In his first year as president, Barack Obama has "comprehensively reconceptualized U.S. foreign policy" and tried to "redefine the United States' view of the world."
That's the observation of former National Security Adviser Zbigniew Brzezinski.
Brezezinksi believes that, for his effort to turn a new page with the Muslim world, commitment to reducing the U.S. nuclear arsenal, treating China as a partner, and improving U.S.-Russia relations, among other things, Obama "did deserve the Nobel Peace Prize." But so far, notes Brzezinski, Obama's foreign policy "has generated more expectations than strategic breakthroughs." In fact, he says, the United States is already losing the renewed assurance of the Arab world and his "grand redefinition of U.S. foreign policy is vulnerable."
Brezezinski's comments appear in Foreign Affairs, a publication of the Council On Foreign Affairs. He suggests in the piece that the president must now turn to the three biggest challenges which will ultimately test his ability and his resolve to significantly change U.S. policy:
1. Israel-Palestine Peace Process
"Paralysis over the Israeli-Palestinian conflict has lasted far too long, and leaving it unresolved has pernicious consequences for the Palestinians, for the region, and for the United States, and it will eventually harm Israel. It is not fashionable to say this, but it is demonstrably true that - deservedly or not - much of the current hostility toward the United States in the Middle East and the Islamic world as a whole has been generated by the bloodshed and suffering produced by this prolonged conflict. Osama bin Laden's self-serving justifications for 9/11 are a reminder that the United States itself is also a victim of the Israeli-Palestinian conundrum."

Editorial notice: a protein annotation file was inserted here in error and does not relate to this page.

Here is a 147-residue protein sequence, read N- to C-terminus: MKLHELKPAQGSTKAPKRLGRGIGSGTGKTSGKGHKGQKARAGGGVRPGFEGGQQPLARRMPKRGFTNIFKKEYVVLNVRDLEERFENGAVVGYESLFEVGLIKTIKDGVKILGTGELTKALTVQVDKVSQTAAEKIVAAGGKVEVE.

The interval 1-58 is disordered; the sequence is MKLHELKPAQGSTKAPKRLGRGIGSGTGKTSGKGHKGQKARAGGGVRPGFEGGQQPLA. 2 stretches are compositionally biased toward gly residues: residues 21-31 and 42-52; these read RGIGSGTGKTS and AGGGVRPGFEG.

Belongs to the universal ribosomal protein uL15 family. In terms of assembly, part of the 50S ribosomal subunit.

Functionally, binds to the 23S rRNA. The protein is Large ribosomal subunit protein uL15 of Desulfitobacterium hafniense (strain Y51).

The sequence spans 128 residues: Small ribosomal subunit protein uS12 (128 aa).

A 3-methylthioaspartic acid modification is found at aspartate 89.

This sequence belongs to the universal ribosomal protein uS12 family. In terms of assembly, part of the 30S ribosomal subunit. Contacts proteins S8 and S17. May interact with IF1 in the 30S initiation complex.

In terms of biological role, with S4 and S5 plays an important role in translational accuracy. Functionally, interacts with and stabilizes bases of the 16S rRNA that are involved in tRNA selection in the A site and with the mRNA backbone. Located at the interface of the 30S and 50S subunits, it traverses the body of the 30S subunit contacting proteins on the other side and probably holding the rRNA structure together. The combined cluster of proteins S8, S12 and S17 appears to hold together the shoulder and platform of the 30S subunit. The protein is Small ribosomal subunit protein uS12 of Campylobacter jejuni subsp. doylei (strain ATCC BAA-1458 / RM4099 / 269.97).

2. Iran's Nuclear Program
"Those advocating a tougher stance [on Iran] should remember that the United States would bear the brunt of the painful consequences in the event of an attack on Iran, whether the United States or Israel launched it. Iran would likely target U.S. forces in Afghanistan and Iraq, possibly destabilizing both countries; the Strait of Hormuz could become a blazing war zone; and Americans would again pay steep prices at the gas pump. Iran is an issue regarding which, above all, Obama must trust himself to lead and not to be led. So far, he has done so."
3. War in Afghanistan
"Obama has moved toward abandoning some of the more ambitious, even ideological, objectives that defined the United States' initial engagement in Afghanistan - the creation of a modern democracy, for example. But the United States must be very careful lest its engagement in Afghanistan and Pakistan, which still has primarily and most visibly a military dimension, comes to be viewed by the Afghans and the Pakistanis as yet another case of Western colonialism and elicits from them an increasingly militant response."
Brzezinski, who has advised presidents since 1977, concludes that the optimal moment for blending national aspirations with decisive leadership is when the personal authority of the president is at its highest - usually during the first year in office. He laments that, for Obama, that first year has been dominated by the economic crisis and the struggle over health-care reform.